Functional development of chemosensory systems in the fish ontogeny

Functional development of chemosensory systems in the fish ontogeny Regularities of the functional development of chemosensory systems in the ontogeny of fish has been studied, i.e., the olfactory system, the taste system, and the common chemical sense. The olfactory system begins to function and provides response of juveniles to chemical signals before the taste system. Embryos that have hatched from eggs but that do not yet take food exhibit nonspecialized motor responses to olfactory stimuli already. Immediately after the transition to exogenous feeding, olfactory sensitivity to signals which elicit defensive and feeding behavioral responses begins to form and the ability to differentiate between similar odors develops. The reception of a limited number of taste stimuli occurs in the larvae during the transition to exogenous feeding. With age, the spectrum of effective taste substances expands and the time spent on the definition of palatability by juvenile fishes reduces. Functional development of individual components of the taste system arises heterochronously, i.e., the external (extraoral) form of taste reception arises earlier and more rapidly, and the oral (intraoral) form of taste reception arises slower. No information is available about the functional development of the common chemical sense in the ontogeny of fish. It is assumed that the function of the chemosensory system arises in fish in early larval stages. http://www.deepdyve.com/assets/images/DeepDyve-Logo-lg.png Russian Journal of Developmental Biology Springer Journals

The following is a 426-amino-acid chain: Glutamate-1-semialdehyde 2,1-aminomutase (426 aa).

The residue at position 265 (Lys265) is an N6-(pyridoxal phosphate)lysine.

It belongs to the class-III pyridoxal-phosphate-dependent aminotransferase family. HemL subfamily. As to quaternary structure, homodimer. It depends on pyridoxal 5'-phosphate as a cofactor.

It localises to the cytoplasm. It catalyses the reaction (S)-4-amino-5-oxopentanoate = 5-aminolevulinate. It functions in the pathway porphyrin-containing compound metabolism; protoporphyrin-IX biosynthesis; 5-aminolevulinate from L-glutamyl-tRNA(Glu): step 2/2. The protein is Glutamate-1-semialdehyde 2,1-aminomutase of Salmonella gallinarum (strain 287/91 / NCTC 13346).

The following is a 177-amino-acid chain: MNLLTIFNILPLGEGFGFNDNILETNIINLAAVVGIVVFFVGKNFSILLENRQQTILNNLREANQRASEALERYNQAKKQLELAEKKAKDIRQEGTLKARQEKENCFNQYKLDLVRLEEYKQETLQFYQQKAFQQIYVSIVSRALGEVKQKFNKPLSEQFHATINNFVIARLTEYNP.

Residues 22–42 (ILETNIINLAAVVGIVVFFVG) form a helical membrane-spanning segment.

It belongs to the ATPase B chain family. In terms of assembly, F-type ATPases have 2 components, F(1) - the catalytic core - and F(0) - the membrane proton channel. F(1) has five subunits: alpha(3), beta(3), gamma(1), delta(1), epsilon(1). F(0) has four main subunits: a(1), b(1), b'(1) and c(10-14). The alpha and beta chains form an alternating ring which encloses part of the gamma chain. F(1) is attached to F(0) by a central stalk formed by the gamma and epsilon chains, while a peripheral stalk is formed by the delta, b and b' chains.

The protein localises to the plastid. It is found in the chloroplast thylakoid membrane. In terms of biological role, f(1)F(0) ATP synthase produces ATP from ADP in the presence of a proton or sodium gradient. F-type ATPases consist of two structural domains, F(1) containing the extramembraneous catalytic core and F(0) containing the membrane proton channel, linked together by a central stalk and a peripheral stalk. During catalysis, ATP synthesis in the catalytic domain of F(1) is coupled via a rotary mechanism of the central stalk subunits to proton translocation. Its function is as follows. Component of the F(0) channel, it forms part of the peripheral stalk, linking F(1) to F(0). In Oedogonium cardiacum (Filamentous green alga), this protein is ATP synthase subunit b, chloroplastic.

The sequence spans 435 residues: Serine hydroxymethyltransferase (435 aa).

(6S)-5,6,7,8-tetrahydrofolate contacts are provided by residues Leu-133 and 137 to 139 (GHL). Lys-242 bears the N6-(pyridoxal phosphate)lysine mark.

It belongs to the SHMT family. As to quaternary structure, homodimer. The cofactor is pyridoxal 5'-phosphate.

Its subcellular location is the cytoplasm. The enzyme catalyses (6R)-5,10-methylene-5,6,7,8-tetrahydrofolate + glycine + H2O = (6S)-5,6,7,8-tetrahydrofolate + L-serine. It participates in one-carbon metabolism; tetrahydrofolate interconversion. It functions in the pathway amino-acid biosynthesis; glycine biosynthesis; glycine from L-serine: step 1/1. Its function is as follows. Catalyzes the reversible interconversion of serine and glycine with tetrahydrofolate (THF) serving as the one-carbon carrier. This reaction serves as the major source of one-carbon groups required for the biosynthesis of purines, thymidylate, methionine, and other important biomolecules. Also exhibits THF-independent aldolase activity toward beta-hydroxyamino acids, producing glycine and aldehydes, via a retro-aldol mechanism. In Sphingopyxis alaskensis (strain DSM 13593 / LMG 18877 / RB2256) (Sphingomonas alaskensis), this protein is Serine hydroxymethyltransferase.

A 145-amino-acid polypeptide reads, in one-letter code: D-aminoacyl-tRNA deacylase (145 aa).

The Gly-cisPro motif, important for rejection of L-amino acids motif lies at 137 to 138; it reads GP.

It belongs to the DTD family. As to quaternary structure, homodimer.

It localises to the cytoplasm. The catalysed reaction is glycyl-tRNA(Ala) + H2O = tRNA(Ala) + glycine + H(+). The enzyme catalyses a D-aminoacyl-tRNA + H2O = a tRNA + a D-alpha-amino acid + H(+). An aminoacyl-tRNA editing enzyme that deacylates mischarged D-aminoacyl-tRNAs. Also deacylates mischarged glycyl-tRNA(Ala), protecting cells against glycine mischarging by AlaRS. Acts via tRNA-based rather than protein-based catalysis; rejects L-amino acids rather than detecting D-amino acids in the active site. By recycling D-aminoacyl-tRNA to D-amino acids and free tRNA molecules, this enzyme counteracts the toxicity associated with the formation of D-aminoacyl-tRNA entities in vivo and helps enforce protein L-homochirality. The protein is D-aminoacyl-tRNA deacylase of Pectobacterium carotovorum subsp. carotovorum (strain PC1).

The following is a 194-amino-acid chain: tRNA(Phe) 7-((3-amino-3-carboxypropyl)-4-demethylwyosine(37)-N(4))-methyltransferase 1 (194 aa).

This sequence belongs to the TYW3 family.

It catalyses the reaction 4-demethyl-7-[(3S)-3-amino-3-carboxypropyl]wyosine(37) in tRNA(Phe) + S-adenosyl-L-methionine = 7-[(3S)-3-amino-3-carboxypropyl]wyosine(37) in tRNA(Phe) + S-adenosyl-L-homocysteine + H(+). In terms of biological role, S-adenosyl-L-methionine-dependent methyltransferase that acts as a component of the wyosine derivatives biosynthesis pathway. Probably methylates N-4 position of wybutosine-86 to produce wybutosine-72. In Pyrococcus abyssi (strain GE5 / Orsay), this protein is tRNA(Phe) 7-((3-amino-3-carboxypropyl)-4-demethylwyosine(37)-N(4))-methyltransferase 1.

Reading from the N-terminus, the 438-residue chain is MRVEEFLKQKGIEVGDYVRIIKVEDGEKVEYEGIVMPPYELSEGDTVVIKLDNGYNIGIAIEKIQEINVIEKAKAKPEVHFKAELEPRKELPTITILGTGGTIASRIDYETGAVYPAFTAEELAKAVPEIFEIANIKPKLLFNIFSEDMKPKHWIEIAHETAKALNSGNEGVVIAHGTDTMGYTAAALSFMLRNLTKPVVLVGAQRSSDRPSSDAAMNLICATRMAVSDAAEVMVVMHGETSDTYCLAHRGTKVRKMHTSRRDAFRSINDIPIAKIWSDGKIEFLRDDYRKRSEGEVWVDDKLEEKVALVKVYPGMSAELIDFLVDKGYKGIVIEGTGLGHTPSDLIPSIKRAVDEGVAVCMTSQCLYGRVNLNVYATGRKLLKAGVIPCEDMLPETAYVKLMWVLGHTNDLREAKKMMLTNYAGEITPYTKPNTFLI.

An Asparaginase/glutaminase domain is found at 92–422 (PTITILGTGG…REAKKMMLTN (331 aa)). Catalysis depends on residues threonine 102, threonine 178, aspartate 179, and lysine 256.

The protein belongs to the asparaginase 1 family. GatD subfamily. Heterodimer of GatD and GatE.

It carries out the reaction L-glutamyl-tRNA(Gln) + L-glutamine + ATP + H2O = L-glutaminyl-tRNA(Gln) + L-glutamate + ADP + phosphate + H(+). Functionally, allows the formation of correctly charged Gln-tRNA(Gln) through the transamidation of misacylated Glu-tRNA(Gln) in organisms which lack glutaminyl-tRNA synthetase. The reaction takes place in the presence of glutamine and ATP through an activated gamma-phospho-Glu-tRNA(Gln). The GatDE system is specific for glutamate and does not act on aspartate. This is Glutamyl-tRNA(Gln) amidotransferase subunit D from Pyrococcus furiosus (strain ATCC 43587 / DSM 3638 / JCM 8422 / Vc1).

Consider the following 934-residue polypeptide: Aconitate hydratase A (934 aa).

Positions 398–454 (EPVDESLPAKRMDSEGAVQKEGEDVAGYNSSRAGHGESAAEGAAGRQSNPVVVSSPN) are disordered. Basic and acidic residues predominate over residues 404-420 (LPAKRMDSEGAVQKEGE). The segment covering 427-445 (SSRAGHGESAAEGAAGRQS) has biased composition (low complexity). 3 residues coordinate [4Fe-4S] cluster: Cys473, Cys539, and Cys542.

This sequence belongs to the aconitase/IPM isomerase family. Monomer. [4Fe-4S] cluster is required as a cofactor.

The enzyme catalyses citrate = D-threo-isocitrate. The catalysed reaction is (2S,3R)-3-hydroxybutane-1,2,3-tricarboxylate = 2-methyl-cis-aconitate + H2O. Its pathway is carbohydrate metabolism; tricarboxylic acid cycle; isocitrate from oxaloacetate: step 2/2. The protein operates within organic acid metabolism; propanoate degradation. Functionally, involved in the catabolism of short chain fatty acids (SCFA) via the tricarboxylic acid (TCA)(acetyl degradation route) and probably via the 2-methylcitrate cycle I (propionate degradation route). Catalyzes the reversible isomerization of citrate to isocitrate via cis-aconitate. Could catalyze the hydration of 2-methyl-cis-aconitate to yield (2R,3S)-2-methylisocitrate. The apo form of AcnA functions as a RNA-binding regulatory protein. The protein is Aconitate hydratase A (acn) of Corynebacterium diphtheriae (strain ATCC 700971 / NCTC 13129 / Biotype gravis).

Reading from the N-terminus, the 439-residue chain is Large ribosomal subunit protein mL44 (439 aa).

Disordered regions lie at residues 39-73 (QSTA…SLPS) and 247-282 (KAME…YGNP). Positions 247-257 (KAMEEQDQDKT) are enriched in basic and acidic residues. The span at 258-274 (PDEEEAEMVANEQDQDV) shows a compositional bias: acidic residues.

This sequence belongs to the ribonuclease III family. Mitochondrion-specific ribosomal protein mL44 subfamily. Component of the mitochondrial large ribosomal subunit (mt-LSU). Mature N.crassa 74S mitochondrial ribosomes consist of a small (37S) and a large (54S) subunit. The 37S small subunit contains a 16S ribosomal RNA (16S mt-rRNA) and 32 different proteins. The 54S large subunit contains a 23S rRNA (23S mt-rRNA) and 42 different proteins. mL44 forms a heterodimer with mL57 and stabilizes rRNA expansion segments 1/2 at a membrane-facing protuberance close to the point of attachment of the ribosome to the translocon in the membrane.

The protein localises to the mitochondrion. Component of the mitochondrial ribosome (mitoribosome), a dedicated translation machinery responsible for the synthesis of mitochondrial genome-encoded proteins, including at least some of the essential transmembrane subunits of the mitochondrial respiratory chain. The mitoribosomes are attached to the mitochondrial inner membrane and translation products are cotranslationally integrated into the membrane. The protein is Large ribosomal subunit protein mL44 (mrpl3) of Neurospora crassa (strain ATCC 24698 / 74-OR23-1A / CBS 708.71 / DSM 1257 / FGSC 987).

Functional development of chemosensory systems in the fish ontogeny

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Publisher
SP MAIK Nauka/Interperiodica
Copyright
Copyright © 2011 by Pleiades Publishing, Ltd.
Subject
Life Sciences; Developmental Biology; Animal Anatomy / Morphology / Histology
ISSN
1062-3604
eISSN
1608-3326
D.O.I.
10.1134/S1062360411030088
Publisher site
See Article on Publisher Site

Abstract

Regularities of the functional development of chemosensory systems in the ontogeny of fish has been studied, i.e., the olfactory system, the taste system, and the common chemical sense. The olfactory system begins to function and provides response of juveniles to chemical signals before the taste system. Embryos that have hatched from eggs but that do not yet take food exhibit nonspecialized motor responses to olfactory stimuli already. Immediately after the transition to exogenous feeding, olfactory sensitivity to signals which elicit defensive and feeding behavioral responses begins to form and the ability to differentiate between similar odors develops. The reception of a limited number of taste stimuli occurs in the larvae during the transition to exogenous feeding. With age, the spectrum of effective taste substances expands and the time spent on the definition of palatability by juvenile fishes reduces. Functional development of individual components of the taste system arises heterochronously, i.e., the external (extraoral) form of taste reception arises earlier and more rapidly, and the oral (intraoral) form of taste reception arises slower. No information is available about the functional development of the common chemical sense in the ontogeny of fish. It is assumed that the function of the chemosensory system arises in fish in early larval stages.

Journal

Russian Journal of Developmental BiologySpringer Journals

Published: Jun 8, 2011

References

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